A new guide for brain tumour surgery


One of the problems that surgeons who currently operate on brain tumour patients have is the limited information available when making decisions about the different tissues in which the tumour appears. This is a limitation that also has implications in the possible side effects of the operation in the surrounding areas. What is relevant in these cases is that the damage to these brain tissues can lead to problems in the patient’s movements or their ability to speak.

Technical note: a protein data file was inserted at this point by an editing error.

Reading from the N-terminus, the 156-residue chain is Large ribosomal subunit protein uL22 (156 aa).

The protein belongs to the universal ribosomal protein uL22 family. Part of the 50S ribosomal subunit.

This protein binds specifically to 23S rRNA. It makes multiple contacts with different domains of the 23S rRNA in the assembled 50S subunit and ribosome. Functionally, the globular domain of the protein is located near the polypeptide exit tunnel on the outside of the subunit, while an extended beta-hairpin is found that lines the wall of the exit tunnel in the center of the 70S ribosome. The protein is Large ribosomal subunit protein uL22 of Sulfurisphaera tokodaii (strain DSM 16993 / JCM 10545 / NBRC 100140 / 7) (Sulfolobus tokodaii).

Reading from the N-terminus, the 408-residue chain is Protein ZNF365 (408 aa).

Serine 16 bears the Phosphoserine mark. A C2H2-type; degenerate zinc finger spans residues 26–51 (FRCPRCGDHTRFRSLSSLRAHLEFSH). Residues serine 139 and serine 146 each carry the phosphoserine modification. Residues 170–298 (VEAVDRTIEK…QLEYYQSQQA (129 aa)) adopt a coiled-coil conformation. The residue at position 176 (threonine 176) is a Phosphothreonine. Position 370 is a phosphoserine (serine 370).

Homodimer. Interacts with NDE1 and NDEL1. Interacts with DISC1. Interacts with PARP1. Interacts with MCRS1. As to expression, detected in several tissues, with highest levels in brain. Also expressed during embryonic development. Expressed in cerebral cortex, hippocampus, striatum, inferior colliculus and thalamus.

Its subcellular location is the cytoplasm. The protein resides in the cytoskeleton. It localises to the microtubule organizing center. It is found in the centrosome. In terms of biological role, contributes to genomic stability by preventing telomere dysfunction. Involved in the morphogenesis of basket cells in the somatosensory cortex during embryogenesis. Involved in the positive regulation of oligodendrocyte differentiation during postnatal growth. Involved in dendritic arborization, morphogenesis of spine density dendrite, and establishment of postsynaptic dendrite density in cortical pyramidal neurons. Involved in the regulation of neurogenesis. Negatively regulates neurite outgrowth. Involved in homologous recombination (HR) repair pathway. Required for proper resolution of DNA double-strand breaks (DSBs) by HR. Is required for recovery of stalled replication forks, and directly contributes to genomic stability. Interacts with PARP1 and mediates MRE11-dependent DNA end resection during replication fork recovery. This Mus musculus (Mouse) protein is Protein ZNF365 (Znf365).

Fortunately, it seems that in the not too distant future these decisions may be made simpler for surgeons. According to recent research published in the publication Proceedings of the National Academy of Science, the mass spectrometer could provide more information than is currently available in such highly complex operations. In the words of Sandro Santagata of Brigham and Women's Hospital in Boston: "Thanks to this new approach, we are much closer to obtaining a comprehensive view of this problem during the actual surgical operation." At present, a surgeon must wait at least 30 minutes to get the result of a biopsy or Read more